Five years ago I met Tony Comas in Stockholm. He was bartending in the most prestigious bars of Berns Establishment while I just started my bartender career and proudly served pitchers of rosé sangria and Pimms Cup at the little outdoor-bar of Berns Bistro. We became friends and later on I worked with him for a few weeks in his southern French home town, Montpellier (the largest city in the Occitan region) and when he took of to Africa I stayed with his family for one week on the countryside in a small village called Claremont l’Herault, located one hour west of Montpellier. There I befriended his mom and dad, and met his sister with family. It was a lovely time – what you can imagine of the southern French country side: the picturesque villages, stone houses, lushy greenery and many markets with all the good you can wish for from the sea, the butchers, the cheese and wine makers etc etc. I was thrown off my feet by the beautiful landscape and the wonderful people I met in the southern part of Occitan that week in September 2014.



This year in September I found my self in Paris. I had extended my visit in the city after realising I would meet Tony again if I only stayed a bit longer. I hadn’t seen him for two years, and I was really curious of the new family distillery I’d heard so much about. BOWS totally met my standards – by far! Their spirits are unique and intensely aromatic. The vodka surprised me with grassy tones and when I mentioned that, Tony bursted out: “to me it’s mango! Aaaah it’s so evident. It’s amazing!” with his nose far down the tasting glass after swirling the clear liquid elegantly with a soft movement from the wrist. And after that I couldn’t smell anything else but mango. The grassiness is there in the mouth finish, nevertheless. And when I tried the gin Benoit has aged on strawberry cask.. man, I melted. BOWS neighbours in the south produce strawberry wine and the cask used in the fermenting part of the wine production are later used to age BOWS 23 botanical gin. Their other gin is clear and contains 14 botanicals. These botanicals are all from the region and you find juniper of course, and coriander, angelica root and flowers like calamus iris and hypnoses houblon – the rest of the recipe is secret.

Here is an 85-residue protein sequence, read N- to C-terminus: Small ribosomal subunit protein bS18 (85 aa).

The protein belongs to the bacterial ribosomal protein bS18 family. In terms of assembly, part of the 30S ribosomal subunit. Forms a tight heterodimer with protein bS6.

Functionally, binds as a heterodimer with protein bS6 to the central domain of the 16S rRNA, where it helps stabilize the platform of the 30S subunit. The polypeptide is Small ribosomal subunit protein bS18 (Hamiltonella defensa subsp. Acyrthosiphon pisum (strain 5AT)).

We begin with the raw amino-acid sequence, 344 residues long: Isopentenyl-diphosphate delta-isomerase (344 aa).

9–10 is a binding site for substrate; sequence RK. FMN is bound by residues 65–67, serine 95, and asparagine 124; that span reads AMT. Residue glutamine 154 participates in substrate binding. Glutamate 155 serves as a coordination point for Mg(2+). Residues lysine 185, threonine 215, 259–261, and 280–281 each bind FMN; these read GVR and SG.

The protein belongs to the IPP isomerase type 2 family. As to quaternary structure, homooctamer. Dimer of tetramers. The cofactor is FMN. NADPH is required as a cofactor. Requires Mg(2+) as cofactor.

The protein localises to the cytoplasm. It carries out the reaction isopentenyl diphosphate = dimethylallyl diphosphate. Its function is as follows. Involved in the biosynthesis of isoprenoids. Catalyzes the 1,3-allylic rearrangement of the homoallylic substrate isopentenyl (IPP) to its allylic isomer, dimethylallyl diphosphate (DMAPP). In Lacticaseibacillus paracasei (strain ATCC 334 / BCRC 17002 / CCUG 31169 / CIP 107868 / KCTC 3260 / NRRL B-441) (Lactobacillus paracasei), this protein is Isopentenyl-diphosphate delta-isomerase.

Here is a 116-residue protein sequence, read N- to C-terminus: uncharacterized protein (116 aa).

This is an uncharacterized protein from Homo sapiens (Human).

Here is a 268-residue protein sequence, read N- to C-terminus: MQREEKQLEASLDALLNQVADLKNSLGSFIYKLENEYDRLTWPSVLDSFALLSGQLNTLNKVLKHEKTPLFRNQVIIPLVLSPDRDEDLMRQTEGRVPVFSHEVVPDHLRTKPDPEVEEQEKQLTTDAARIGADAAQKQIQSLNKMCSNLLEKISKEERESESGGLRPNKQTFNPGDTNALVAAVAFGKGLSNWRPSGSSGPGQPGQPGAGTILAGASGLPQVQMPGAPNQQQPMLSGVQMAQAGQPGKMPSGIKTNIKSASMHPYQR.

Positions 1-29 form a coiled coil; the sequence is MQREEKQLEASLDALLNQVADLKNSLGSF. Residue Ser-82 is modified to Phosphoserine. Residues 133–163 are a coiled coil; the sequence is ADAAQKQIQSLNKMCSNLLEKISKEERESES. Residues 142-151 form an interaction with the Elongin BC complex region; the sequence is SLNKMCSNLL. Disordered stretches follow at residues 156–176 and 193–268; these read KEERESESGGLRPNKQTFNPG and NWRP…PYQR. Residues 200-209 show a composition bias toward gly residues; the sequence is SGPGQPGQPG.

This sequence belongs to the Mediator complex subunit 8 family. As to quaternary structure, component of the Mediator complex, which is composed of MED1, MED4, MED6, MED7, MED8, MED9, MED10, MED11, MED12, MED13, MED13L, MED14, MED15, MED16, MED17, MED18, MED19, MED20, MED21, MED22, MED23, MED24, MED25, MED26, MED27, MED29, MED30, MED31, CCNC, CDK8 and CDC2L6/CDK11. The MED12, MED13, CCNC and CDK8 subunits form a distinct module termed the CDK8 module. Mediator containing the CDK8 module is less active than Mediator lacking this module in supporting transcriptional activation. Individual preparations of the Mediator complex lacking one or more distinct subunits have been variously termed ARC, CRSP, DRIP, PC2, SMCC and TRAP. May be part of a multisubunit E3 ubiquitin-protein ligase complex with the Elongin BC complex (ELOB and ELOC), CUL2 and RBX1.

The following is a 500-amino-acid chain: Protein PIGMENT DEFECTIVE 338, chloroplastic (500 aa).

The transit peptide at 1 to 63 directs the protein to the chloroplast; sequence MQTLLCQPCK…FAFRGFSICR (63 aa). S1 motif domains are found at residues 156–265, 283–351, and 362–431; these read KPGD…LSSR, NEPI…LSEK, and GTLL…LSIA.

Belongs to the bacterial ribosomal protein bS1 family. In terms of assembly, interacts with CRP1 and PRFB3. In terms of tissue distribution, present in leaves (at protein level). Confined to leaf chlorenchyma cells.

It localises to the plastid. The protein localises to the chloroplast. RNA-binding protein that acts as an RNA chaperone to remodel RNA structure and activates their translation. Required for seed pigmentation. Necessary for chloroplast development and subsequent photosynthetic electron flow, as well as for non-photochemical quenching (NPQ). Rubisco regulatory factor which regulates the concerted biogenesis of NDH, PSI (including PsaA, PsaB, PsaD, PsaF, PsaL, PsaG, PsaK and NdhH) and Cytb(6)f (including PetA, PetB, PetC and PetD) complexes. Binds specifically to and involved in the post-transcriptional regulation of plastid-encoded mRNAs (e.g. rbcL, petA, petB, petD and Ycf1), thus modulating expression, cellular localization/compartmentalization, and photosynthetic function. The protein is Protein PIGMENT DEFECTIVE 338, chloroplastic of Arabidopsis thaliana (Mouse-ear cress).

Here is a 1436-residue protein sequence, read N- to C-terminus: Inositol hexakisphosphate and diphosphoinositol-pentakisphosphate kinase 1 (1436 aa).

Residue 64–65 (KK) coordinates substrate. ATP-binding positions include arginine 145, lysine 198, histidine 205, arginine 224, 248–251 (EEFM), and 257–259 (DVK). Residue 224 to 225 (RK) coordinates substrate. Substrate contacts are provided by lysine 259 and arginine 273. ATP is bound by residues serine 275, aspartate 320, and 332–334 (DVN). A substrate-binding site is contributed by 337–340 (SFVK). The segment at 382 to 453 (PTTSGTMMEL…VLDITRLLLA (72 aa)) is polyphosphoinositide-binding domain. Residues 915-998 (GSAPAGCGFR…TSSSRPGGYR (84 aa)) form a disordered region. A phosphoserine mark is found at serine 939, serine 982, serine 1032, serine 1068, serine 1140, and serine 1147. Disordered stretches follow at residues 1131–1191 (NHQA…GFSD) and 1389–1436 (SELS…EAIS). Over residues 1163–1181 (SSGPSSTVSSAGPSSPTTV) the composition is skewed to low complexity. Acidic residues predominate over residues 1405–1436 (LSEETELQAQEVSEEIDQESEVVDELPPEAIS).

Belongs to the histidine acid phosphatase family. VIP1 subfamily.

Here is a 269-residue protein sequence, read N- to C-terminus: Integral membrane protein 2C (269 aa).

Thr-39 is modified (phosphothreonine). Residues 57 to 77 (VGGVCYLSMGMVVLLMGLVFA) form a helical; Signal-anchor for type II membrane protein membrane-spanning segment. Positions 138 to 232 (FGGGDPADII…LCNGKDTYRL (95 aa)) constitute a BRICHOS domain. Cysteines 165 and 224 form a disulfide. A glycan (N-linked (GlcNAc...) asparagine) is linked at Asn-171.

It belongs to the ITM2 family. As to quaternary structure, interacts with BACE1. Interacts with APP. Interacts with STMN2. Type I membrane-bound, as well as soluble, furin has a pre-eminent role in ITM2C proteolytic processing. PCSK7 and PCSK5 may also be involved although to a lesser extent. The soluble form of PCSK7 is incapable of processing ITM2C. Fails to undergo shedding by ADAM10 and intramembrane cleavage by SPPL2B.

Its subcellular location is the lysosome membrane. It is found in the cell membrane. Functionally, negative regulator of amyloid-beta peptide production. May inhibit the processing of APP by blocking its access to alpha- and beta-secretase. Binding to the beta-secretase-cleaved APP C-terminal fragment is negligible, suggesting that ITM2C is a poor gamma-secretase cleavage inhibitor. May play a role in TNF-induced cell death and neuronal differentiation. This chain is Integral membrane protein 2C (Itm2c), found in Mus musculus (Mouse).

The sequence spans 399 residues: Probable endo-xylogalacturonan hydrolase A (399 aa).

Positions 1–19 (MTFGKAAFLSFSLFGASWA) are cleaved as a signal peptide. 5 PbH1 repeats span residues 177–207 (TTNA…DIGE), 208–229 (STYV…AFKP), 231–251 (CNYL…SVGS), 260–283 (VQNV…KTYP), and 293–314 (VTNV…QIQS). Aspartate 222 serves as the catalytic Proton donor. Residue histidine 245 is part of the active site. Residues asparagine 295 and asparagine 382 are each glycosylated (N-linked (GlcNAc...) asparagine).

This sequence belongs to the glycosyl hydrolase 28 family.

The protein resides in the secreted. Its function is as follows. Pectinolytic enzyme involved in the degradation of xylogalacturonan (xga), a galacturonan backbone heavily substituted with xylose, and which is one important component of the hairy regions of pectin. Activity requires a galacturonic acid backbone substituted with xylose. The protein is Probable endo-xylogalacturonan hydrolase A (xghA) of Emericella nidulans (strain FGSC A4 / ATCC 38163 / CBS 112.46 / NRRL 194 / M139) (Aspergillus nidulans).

You might have heard of Languedoc before, since it’s a well renowned wine district. The word languedoc actually derives from “le langue d’occitane” and it refers to the specific dialects spoken in these regions. Bestiut is occitaine dialect and so is venidor. The latest additions to BOWS are called Bestiut and Venidor. Bestiut means ‘brutal’ and it is a malt eau-de-vie that has been aged for six months on cognac cask. The short aging time makes the product semi clear and quite.. well, brutal. Actually. It’s basically a distilled stout with trails of hops, dark rosted coffee and chocolate. Very interesting indeed! Venidor which means ‘future’ is a rum that has been aged for seven months on casks that previously have been used to age wine made on the Petit Manseng grape – a grape that grows primarily in Occitane. This product is an accurate example that support my statement of BOWS uniqueness – it is produced from molasses, but it has the characteristics of a rhum agricole with an earthy complexity, lacking the syrup like flavour and consistency of many traditional industrial rums that are made from molasses. Benoit doesn’t add any sugar or caramel after the distillation, and so he tones down the sweetness and brings forth the freshness of the product. If you expect a traditional aged rum you will be disappointed. If you are interested in something innovative and challenging however, Venidor holds the triumph! After tasting their stuff I now understand the reason to put the word ‘brave’ in the trademark name.